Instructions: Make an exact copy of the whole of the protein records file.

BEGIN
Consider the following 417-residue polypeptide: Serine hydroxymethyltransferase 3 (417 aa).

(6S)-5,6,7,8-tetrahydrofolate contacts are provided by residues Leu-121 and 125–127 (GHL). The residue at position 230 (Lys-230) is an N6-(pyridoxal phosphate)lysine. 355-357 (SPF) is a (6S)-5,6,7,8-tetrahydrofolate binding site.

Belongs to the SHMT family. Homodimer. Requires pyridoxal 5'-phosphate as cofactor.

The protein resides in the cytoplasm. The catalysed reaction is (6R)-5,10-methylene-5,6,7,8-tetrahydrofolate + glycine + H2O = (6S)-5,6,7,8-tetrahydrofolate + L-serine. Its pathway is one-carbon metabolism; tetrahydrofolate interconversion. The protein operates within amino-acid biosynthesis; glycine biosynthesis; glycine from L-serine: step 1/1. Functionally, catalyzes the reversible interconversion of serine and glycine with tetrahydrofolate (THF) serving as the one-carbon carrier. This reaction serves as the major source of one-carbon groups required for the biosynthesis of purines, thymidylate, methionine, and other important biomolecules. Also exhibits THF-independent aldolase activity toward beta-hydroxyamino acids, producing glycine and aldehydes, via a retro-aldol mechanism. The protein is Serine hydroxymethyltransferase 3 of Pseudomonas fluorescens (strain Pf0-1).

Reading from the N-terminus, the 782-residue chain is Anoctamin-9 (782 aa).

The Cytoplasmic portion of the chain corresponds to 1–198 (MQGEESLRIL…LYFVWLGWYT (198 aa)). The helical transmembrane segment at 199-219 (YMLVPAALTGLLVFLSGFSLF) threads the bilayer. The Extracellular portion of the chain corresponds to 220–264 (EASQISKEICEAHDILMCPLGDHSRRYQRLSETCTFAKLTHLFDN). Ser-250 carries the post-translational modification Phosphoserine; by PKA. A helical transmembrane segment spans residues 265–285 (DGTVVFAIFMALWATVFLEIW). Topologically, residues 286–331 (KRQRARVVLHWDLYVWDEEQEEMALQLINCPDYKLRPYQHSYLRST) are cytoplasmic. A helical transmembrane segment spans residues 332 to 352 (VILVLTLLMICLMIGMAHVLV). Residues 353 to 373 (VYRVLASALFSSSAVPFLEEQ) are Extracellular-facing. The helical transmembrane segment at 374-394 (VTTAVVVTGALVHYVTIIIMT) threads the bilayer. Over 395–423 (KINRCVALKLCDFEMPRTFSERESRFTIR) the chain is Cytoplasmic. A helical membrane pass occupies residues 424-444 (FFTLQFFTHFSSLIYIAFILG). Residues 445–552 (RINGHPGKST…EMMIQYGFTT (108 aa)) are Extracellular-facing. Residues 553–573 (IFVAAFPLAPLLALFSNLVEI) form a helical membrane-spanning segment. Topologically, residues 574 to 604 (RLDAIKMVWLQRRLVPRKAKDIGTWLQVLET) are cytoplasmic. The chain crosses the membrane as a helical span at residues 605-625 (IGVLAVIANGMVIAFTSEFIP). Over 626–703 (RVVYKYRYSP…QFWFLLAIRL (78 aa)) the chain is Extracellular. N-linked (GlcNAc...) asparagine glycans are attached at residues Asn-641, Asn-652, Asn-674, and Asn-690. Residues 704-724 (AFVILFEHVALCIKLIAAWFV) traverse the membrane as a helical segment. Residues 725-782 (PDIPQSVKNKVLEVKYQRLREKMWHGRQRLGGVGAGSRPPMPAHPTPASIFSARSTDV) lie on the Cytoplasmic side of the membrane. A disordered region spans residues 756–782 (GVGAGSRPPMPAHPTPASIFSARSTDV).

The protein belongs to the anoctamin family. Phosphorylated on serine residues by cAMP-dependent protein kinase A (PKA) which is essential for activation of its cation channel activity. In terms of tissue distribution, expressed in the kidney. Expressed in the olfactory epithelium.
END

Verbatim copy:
Consider the following 417-residue polypeptide: Serine hydroxymethyltransferase 3 (417 aa).

(6S)-5,6,7,8-tetrahydrofolate contacts are provided by residues Leu-121 and 125–127 (GHL). The residue at position 230 (Lys-230) is an N6-(pyridoxal phosphate)lysine. 355-357 (SPF) is a (6S)-5,6,7,8-tetrahydrofolate binding site.

Belongs to the SHMT family. Homodimer. Requires pyridoxal 5'-phosphate as cofactor.

The protein resides in the cytoplasm. The catalysed reaction is (6R)-5,10-methylene-5,6,7,8-tetrahydrofolate + glycine + H2O = (6S)-5,6,7,8-tetrahydrofolate + L-serine. Its pathway is one-carbon metabolism; tetrahydrofolate interconversion. The protein operates within amino-acid biosynthesis; glycine biosynthesis; glycine from L-serine: step 1/1. Functionally, catalyzes the reversible interconversion of serine and glycine with tetrahydrofolate (THF) serving as the one-carbon carrier. This reaction serves as the major source of one-carbon groups required for the biosynthesis of purines, thymidylate, methionine, and other important biomolecules. Also exhibits THF-independent aldolase activity toward beta-hydroxyamino acids, producing glycine and aldehydes, via a retro-aldol mechanism. The protein is Serine hydroxymethyltransferase 3 of Pseudomonas fluorescens (strain Pf0-1).

Reading from the N-terminus, the 782-residue chain is Anoctamin-9 (782 aa).

The Cytoplasmic portion of the chain corresponds to 1–198 (MQGEESLRIL…LYFVWLGWYT (198 aa)). The helical transmembrane segment at 199-219 (YMLVPAALTGLLVFLSGFSLF) threads the bilayer. The Extracellular portion of the chain corresponds to 220–264 (EASQISKEICEAHDILMCPLGDHSRRYQRLSETCTFAKLTHLFDN). Ser-250 carries the post-translational modification Phosphoserine; by PKA. A helical transmembrane segment spans residues 265–285 (DGTVVFAIFMALWATVFLEIW). Topologically, residues 286–331 (KRQRARVVLHWDLYVWDEEQEEMALQLINCPDYKLRPYQHSYLRST) are cytoplasmic. A helical transmembrane segment spans residues 332 to 352 (VILVLTLLMICLMIGMAHVLV). Residues 353 to 373 (VYRVLASALFSSSAVPFLEEQ) are Extracellular-facing. The helical transmembrane segment at 374-394 (VTTAVVVTGALVHYVTIIIMT) threads the bilayer. Over 395–423 (KINRCVALKLCDFEMPRTFSERESRFTIR) the chain is Cytoplasmic. A helical membrane pass occupies residues 424-444 (FFTLQFFTHFSSLIYIAFILG). Residues 445–552 (RINGHPGKST…EMMIQYGFTT (108 aa)) are Extracellular-facing. Residues 553–573 (IFVAAFPLAPLLALFSNLVEI) form a helical membrane-spanning segment. Topologically, residues 574 to 604 (RLDAIKMVWLQRRLVPRKAKDIGTWLQVLET) are cytoplasmic. The chain crosses the membrane as a helical span at residues 605-625 (IGVLAVIANGMVIAFTSEFIP). Over 626–703 (RVVYKYRYSP…QFWFLLAIRL (78 aa)) the chain is Extracellular. N-linked (GlcNAc...) asparagine glycans are attached at residues Asn-641, Asn-652, Asn-674, and Asn-690. Residues 704-724 (AFVILFEHVALCIKLIAAWFV) traverse the membrane as a helical segment. Residues 725-782 (PDIPQSVKNKVLEVKYQRLREKMWHGRQRLGGVGAGSRPPMPAHPTPASIFSARSTDV) lie on the Cytoplasmic side of the membrane. A disordered region spans residues 756–782 (GVGAGSRPPMPAHPTPASIFSARSTDV).

The protein belongs to the anoctamin family. Phosphorylated on serine residues by cAMP-dependent protein kinase A (PKA) which is essential for activation of its cation channel activity. In terms of tissue distribution, expressed in the kidney. Expressed in the olfactory epithelium.